Hugo Award-winning author Allen Steele follows up his imaginative novel COYOTE with the sequel, COYOTE RISING. I've read all of Allen Steele's novels and most of his short stories. Why? Because he never disappoints. Steele's stories always have the ring of truth because he populates them with believable characters, fast-paced plots, and technology that is understandable to the average Joe. All of these traits are in abundance in COYOTE RISING.
In the first novel, a group of interstellar colonists hijack a prototype starship named Alabama and flee a right-wing dictatorship to settle on the distant planet Coyote. Coyote is a harsh world with long and bitter winters and dangerous wildlife. The struggle to set up the first human colony on this planet is fraught with peril and makes for a great read. Steele recaps events from COYOTE nicely in COYOTE RISING, but I recommend reading the original first. It's like watching The Empire Strikes Back --- you don't need to see Star Wars to get it, but you will enjoy it more if you do.
In COYOTE, the first settlers fled tyranny on Earth and fought hard to explore the new world and build the settlement of Liberty. But the rulers of Earth have not given up on Coyote. They cannot. A majority of Earth has become uninhabitable, so mankind needs a new home. At the end of COYOTE, more spaceships are sent to Coyote with colonists and soldiers. The original settlers don't take too kindly to these interlopers led by tyrannical colonial governor Matriarch Luisa Hernandez, so they abandon Liberty and set up a new colony.
COYOTE RISING picks up from there, with the newcomers living in the now overcrowded Shuttlefield that has cropped up next to Liberty. Steele's strength is writing about things you actually believe can happen. The colonists are limited in what they can bring to the new world, so they must use the planet's natural resources. Most of the colonists live a brutal frontier life that many modern-day people would find unbearable.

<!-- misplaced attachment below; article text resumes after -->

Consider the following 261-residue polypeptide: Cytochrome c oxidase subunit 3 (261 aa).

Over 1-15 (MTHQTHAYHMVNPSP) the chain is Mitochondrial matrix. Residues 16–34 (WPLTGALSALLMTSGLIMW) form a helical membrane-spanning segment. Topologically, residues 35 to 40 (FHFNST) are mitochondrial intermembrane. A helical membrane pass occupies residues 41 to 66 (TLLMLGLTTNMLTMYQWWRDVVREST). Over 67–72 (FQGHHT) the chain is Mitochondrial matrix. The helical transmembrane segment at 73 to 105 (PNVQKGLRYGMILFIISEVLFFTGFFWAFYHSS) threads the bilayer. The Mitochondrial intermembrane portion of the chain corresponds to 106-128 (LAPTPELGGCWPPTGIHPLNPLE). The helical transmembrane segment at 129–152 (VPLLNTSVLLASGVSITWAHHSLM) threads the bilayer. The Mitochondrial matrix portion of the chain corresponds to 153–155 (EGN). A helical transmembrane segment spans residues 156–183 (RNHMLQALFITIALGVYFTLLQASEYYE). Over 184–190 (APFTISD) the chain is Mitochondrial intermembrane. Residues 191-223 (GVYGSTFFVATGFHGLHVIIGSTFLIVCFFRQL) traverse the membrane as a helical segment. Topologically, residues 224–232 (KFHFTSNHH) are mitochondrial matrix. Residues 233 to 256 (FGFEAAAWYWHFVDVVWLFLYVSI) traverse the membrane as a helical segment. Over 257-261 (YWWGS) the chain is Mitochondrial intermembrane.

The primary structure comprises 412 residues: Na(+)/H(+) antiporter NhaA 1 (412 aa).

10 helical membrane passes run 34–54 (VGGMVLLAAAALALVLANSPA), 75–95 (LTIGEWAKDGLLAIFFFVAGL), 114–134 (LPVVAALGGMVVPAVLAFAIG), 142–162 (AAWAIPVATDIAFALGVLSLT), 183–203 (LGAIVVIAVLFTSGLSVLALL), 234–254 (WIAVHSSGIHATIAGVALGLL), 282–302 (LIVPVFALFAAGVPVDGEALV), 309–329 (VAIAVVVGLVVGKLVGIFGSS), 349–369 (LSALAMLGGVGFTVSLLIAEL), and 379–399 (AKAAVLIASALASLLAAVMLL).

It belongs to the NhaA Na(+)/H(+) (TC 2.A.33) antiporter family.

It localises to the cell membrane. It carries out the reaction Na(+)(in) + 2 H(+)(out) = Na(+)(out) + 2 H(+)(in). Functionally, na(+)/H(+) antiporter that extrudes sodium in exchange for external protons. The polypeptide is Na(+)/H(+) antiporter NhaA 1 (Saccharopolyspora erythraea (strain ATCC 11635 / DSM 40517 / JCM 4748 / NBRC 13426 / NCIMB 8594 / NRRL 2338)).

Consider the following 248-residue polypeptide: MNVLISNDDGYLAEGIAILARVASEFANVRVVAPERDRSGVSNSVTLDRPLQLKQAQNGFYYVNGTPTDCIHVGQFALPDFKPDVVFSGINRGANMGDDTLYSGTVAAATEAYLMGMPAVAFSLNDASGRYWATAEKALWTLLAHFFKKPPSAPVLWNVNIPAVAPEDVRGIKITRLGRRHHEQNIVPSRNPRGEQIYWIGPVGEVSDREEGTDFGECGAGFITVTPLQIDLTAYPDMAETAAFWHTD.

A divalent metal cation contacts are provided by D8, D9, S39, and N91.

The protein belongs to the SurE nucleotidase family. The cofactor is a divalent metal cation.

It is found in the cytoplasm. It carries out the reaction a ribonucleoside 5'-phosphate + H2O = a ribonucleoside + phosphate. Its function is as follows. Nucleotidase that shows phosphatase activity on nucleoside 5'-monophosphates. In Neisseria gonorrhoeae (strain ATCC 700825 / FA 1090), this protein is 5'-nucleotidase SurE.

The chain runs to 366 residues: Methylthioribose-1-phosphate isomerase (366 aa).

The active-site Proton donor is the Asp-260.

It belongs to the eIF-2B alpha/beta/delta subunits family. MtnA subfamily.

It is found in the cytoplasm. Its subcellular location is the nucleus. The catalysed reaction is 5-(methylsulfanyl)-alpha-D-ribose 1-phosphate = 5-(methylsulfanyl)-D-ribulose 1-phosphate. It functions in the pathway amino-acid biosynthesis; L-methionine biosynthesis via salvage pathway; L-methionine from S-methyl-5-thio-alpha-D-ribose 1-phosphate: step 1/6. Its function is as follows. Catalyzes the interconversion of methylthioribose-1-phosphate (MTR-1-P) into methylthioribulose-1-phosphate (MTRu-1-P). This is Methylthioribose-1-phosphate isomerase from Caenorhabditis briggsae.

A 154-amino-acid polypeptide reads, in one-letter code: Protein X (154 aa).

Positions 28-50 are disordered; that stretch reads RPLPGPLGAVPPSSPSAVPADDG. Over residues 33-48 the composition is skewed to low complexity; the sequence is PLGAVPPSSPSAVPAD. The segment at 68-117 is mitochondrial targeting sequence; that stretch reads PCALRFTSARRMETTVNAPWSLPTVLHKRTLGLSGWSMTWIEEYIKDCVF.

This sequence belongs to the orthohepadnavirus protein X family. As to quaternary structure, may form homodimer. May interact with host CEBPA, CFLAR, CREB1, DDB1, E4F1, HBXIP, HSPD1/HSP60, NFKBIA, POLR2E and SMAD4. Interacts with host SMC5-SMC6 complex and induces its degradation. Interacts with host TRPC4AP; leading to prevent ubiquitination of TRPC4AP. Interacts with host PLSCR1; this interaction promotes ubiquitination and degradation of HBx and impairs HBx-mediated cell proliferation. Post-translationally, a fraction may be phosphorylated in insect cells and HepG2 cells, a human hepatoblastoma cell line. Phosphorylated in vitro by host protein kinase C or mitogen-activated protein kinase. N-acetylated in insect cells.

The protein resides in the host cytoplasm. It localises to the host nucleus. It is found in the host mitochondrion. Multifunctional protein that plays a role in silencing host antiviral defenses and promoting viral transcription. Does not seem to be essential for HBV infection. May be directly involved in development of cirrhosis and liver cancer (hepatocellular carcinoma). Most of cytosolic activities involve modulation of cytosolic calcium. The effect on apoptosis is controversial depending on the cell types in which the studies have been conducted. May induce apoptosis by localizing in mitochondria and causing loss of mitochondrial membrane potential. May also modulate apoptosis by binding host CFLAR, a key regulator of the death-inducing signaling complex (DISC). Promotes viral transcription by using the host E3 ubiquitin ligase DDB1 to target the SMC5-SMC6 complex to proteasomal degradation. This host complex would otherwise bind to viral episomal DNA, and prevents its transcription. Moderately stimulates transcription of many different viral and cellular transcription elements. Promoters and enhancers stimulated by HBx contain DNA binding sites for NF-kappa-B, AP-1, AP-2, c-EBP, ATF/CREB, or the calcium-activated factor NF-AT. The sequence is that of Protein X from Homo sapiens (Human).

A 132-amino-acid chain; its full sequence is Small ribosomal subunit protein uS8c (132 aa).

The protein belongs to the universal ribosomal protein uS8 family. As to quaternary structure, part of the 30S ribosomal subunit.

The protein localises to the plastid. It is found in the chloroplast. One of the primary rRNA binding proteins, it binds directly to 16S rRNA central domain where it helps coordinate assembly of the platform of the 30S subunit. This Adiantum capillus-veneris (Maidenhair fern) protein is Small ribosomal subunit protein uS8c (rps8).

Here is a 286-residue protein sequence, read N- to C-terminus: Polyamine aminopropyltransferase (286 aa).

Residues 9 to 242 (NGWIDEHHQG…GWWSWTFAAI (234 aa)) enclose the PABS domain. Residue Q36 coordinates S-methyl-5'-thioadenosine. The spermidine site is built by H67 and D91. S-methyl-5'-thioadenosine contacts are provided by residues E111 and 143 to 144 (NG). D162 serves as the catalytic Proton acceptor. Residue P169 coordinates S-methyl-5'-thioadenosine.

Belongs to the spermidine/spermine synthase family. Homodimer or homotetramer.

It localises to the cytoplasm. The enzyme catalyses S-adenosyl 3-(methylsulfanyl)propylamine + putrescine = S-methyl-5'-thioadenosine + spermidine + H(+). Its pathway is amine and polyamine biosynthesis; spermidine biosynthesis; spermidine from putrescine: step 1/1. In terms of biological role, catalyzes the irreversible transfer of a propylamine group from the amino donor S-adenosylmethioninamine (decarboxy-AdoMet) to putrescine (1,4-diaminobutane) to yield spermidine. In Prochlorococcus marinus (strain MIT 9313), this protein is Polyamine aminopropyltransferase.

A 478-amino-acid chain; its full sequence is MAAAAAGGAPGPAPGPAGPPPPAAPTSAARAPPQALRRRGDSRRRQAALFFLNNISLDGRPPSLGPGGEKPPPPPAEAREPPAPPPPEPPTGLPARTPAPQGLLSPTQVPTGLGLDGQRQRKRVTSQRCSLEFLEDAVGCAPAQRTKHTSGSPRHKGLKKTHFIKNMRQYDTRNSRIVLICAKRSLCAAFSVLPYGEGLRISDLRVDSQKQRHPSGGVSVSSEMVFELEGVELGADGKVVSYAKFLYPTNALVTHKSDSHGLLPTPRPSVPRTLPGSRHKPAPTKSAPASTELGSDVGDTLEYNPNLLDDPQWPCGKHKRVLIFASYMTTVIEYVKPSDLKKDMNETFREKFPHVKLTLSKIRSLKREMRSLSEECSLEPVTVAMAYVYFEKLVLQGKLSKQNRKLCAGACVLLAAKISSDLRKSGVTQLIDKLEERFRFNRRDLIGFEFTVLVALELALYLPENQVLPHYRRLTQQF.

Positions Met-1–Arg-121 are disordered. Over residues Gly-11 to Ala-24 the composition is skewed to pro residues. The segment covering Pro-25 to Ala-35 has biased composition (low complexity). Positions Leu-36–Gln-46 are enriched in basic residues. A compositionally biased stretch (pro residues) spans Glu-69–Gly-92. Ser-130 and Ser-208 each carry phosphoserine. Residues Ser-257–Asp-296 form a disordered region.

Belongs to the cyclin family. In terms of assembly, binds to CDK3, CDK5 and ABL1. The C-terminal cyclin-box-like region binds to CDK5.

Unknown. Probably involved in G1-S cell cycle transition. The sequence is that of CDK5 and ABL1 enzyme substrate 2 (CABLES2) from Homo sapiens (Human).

The climate and wildlife on the planet Coyote are bad enough, but the new colonists also must deal with the oppressive Matriarch Hernandez who rules with an iron fist. Many newcomers abandon their miserable situation and join the rebels --- aka, the original colonists Steele introduced to us in COYOTE. Hernandez eventually pushes the rebels too far. Led by Alabama's Captain Robert E. Lee and Coyote's first explorer, Carlos Montero, the rebels lead a revolution to free Coyote from the new oppressive government. Steele is a talented action scene writer. They unfold at logical points and help move the plot. They aren't there only for the sake of action. He puts you into the minds of the characters and the heat of battle with just enough of the right details.
The novel is chock full of fascinating characters and vivid descriptions of this alien world. However, I did have one small problem. Both novels began as short stories serialized in Asimov's Science Fiction magazine. Throughout both novels, it feels like you're reading a series of short stories with a common backdrop. Readers are reintroduced to characters they have met before and some of the previous action is recapped several times --- making redundancy and repetition an issue. However, this is a minor flaw and I still thoroughly enjoyed COYOTE RISING. In fact, on some level it was interesting to see the same event explained from different characters' viewpoints.
I read most of COYOTE RISING in a small Laundromat not far from my apartment in Los Angeles. The novel whisked me away from the dreary setting and transported me to the world of Coyote. I was so completely lost in the story of old characters like Carlos Montero and new characters like prophet Zoltan Shirow that I didn't hear the buzzer when my laundry was done. So if you're looking for a good read that will let you escape this world for a new one, then pick up COYOTE RISING.
Reviewed by Sean Doorly on December 28, 2010